Tuesday, December 13, 2005

Low-Carb Myth Busting

There's a pesky rumor that continues to make the rounds in the media and amongst the diet "experts" - it's said that those who advocate low-carb or controlled-carb diets think calories don't count.

Well now that's just silly!

Of course calories count.

You just don't have to count them when you're following a low-carb diet.

With millions of people potentially considering a weight loss program as their New Year's Resolution for 2006, I'd like to set the record straight on the calorie myth those who want to discourage you from trying a low-carb diet continue to put forth.

Study after study shows a unique pattern amongst study participants placed on a low-carb diet - they eat less calories without counting their calories.

That's right - they eat less calories without trying to eat less or counting how many calories they eat each day. In fact, a significant number of study subjects rate satiety levels as "very high" when on a low-carb diet - that is they're not hungry and do not have the urge to eat more food like they do when on a low-fat diet.

If you've ever tried a low-fat diet that is calorie-restricted too, you know the hunger. It's inescapable and with you each day. That hunger is something that you simply will not experience if you try a low-carb diet and follow it properly!

And, let's not forget, there are metabolic reasons why satiety is high, making you feel fuller and more likely to eat less calories on a low-carb diet without counting or thinking about your calorie intake.

The first is that protein foods - which you're allowed to consume ad libidum (as much as you want) - have a high satiety value. They fill you up quickly and the bonus is that your body has a "threshold" of how much protein it will allow you to consume - you will simply be hard pressed to overeat protein. Cool, huh?

The next metabolic "bonus" is that your protein and carbohydrate (that is allowed) can be eaten with whatever fat you want. You no longer have to use low-fat or no-fat dressings on your salad, trim all fat from your meats or skip the butter when cooking your eggs in the morning. Both fat and protein - unlike carbohydrate - trigger satiety signals in your stomach that tell your brain you've eaten and you've had enough - so you stop eating because you feel full. Carbohydrate foods do not trigger these same signals in the stomach, but much later in the process of digestion, which is why it's easier to overeat when you're consuming a high carbohydrate low-fat diet.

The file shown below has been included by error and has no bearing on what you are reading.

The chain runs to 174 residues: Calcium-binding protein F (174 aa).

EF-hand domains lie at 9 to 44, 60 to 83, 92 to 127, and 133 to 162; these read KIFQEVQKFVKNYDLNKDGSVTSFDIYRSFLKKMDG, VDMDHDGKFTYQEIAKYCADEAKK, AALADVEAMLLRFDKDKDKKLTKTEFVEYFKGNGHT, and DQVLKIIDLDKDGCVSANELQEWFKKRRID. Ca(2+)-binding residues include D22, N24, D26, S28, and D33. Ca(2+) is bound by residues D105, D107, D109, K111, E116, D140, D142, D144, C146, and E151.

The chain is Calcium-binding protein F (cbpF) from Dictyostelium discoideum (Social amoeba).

The last thing that provides you with an advantage while on a low-carb diet is that you're eliminating junk foods and eating real whole foods instead. The highest volume food you'll consume (if you're doing a low-carb diet correctly) is non-starchy vegetables, select fruits and salads.

No matter what low-carb diet you choose, even the strictest still requires you to eat at least, at minimum, five servings of select fruits and vegetables each day. Depending on what non-starchy vegetables you do choose, you could be eating up to ten servings or more a day.

Here is one example of a day's worth of carbohydrates - fruits and vegetables - you could eat on the strictest plan (Atkins, 20g net a day deducting only fiber):

1/2 Avocado (1 fruit serving)
3 cups romaine lettuce (1.5 vegetable servings)
6 cherry tomatoes (1 fruit serving)
1/2 medium cucumber (1 vegetable serving)
1 cup cooked spinach (2 vegetable servings)
1/2 cup broccoli florets, raw (1 vegetable serving)
1-ounce macadamia nuts (1 fruit serving)
12 baby zucchini (1 fruit servings)
1-tablespoon ground flaxseeds

Looks to me like 4 fruit servings and 5.5 vegetable servings!

9.5 fruit and vegetable servings in a day!

With 18g net carbs, this leaves 2g for carbohydrate for other foods that are allowed that have some carbohydrate, like eggs, cheese or salad dressing. And let's not forget to mention the above foods provide 21g of fiber too. Something you're also led to believe is missing in a low-carb menu.

Tell me what low-fat diet requires you to eat that many fruits and vegetables each day? Tell me what calorie-restricted low-fat diet includes 21g of fiber?

Oh, and you probably thought fruits were not allowed didn't you?

Well, not all fruits are off limits, even on the most restricted low-carb plans. That too is another of the myths you hear!

On the strictest low-carb plan pumpkin, tomatoes, olives, lemons, limes, avocado, summer squash, zucchini and macadamia nuts are all allowed and are all fruits.

Using the above items as a base start for a day's menu, here is what you could eat on your low-carb diet while losing weight!


Florentine Omelet made with 2 large eggs, 1/4 cup cooked spinach, 2 slices turkey bacon and 2 tablespoons shredded swiss cheese, cooked in butter.


Chicken Caesar Salad made with 2 cups shredded romaine, 4 cherry tomatoes, 1/2 sliced medium cucumber, 1 cup grilled chicken breast diced, 1 tablespoon ground flax seeds, 1 ounce macadamia nuts chopped (in place of croutons), 1/2 avocado sliced and creamy caesar dressing.


Dinner Salad made with 1 cup shredded romaine, 2 cherry tomatoes and creamy dressing.

Shrimp Scampi made with 6-ounces large cooked shrimp, sauteed in butter, garlic and herbs (oregano, basil and parsely), with 12 sliced baby zuccini and a side dish of 3/4 cup cooked spinach.


1/2 cup broccoli florets with creamy dip.


Vanilla Cream made with 2-ounces heavy cream, whipped with vanilla extract and 1 packet of artificial sweetener (optional).

Calories = 1734
Carbohydrate Total = 42g
Fiber = 22g
Net Carbs = 20g

Any questions?

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